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Aug 4, 2008

Perfect fit. Not the bill

A tailor at work in the city.If you thought that only branded shirts and trousers were out of bounds because of high prices, you were wrong. Now, because of price rise, buying the fabric and getting it stitched is no more a tailor-made alternative for the cost-conscious. Sartorial taste in the middle-income group is undergoing some changes to combat the rising prices of fabric and the stitching charges. “There is a 40 per cent increase in the cost of all the materials used for stitching from January. This does not include the cost of the fabric for shirt or trouser,” says proprietor of Freelook Creations K. Hari.
Yet, his first floor tailor shop on Cross-Cut Road has a steady flow of customers. “Ready-made does not suit every one. And, my large clientele ensures that cost does not hit business,” he points out. But, there is a discernible change in the preference of material as a result of price rise, he says. Those who have a strong preference for a particular type of fabric manufactured by a high-end producer do not compromise on the material despite the price rise. They prefer a good fabric that they believe will fit them when stitched properly. So, they go in for costly material and do not mind high stitching charges also.

“But, the middle income customers are going in for more cotton-based trouser fabric instead of costly terry wool. They are trying to strike a balance between the costs of fabric and stitching. As they know that the tailoring charges cannot be brought down, these customers buy material that is cheaper than what they had been buying,” he explains. No one wants to compromise on the quality of stitching when it comes to trousers. So, they do not mind the high stitching charge.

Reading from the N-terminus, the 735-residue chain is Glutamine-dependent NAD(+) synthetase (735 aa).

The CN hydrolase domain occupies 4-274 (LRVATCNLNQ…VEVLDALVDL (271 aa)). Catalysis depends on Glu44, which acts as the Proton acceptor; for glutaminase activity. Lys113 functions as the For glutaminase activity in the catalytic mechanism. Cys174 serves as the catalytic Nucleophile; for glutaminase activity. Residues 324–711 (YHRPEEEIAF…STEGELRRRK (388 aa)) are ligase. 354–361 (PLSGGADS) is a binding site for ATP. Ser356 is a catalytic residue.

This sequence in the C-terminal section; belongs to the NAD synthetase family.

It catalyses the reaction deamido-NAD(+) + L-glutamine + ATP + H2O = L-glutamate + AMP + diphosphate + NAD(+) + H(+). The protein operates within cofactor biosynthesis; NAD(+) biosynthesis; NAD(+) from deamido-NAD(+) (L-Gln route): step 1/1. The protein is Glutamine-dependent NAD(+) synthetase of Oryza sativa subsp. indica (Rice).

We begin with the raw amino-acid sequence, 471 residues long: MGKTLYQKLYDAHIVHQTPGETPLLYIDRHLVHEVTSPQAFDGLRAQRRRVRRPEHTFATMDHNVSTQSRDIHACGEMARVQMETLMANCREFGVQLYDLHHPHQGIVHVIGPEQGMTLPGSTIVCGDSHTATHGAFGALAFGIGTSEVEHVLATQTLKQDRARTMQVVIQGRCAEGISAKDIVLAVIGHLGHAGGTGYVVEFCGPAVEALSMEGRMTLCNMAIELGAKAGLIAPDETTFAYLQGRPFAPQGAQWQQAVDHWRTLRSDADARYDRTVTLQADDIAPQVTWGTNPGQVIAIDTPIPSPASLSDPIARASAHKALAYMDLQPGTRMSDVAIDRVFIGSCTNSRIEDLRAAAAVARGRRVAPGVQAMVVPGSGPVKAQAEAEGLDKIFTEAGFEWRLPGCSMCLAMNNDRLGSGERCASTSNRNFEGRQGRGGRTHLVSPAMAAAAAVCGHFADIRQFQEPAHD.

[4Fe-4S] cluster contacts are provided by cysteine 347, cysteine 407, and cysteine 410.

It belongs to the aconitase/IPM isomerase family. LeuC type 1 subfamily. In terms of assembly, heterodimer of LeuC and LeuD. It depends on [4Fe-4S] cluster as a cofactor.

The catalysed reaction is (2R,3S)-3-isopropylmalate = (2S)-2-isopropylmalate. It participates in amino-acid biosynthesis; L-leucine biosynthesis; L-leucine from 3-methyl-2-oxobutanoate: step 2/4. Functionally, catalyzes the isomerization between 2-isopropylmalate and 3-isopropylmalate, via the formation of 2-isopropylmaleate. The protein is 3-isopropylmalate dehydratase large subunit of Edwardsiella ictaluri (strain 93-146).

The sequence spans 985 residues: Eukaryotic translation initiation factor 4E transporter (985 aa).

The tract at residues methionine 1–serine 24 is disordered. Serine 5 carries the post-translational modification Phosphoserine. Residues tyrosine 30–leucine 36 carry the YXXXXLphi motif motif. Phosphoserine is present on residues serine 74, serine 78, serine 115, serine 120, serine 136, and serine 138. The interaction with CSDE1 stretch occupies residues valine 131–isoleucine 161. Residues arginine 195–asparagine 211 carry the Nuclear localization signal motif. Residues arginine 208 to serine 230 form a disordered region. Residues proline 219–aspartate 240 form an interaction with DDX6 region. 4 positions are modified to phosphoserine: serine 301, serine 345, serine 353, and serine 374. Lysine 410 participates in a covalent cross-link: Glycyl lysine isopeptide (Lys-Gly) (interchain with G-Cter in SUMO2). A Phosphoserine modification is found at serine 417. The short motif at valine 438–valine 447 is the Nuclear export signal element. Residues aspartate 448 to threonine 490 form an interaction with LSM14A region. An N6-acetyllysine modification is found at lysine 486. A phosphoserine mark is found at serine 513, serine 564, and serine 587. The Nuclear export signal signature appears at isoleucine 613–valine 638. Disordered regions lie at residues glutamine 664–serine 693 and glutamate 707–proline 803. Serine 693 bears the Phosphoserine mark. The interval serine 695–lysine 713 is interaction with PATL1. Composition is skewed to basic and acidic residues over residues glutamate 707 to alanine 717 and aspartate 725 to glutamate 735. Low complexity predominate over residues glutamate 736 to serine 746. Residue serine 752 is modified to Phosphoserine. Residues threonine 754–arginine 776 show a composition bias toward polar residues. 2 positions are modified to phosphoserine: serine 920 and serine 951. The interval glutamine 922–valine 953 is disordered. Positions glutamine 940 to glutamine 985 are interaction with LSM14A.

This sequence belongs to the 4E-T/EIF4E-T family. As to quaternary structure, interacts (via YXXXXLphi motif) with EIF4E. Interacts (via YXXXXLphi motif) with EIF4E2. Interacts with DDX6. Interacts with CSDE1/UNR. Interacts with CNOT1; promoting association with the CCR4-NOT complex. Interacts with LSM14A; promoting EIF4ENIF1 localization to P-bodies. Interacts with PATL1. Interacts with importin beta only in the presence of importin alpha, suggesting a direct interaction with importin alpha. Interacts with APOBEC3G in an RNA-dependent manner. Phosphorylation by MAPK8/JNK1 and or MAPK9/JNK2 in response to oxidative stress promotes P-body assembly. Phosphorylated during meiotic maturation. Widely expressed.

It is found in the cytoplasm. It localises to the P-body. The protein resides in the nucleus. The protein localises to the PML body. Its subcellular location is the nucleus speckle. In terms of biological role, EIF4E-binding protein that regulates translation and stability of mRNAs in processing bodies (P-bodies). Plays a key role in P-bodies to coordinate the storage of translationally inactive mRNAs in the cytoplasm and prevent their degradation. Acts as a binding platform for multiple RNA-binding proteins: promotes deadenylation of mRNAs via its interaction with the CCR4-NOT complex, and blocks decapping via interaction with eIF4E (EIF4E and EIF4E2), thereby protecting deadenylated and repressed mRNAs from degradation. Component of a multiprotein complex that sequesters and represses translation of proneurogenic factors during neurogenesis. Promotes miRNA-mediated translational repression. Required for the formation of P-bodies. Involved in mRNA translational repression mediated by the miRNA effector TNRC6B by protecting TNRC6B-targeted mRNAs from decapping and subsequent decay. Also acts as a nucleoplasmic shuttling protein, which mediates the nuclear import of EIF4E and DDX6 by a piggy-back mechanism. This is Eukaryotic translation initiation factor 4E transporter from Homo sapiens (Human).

A good shirt cloth costs Rs. 350 or even more and the one for a trouser Rs. 550 to Rs. 600. Along with tailoring charges, the total cost works out to Rs. 1,500. The rise in the cost of material prepares the customers for higher tailoring charges also. And, the result is that a sizeable section that constitutes middle income customers has shifted to cheaper, though good, material. While established large-scale tailors are able to manage the situation, the smaller ones will be in a tight situation. The reason is that only very few tailor shops can convince people on the need to increase the charges.
Tailors in areas such as Pappanaickenpudur and Vadavalli say that customer flow is hit if charges are increased. But, the shop rent has gone up and so has the cost of materials – from thread to hooks to zips. “It is a tough situation for even bigger establishments. I need to pay salaries to 38 workers and meet the 40 per cent rise in the cost of thread, zip, lining and inter-locking material and also the maintenance of electricity-powered machines,” says Mr. Hari. The rent on Cross-Cut Road is Rs. 35 a sq.ft. There has been a sharp rise recently and building owners attribute it to the increase in Property Tax. Though not as high, the city’s periphery too has witnessed a tax increase and this is impacting rent for commercial space. So, only the end-product – the shirt or the trouser – may be a perfect fit. Not the bill.

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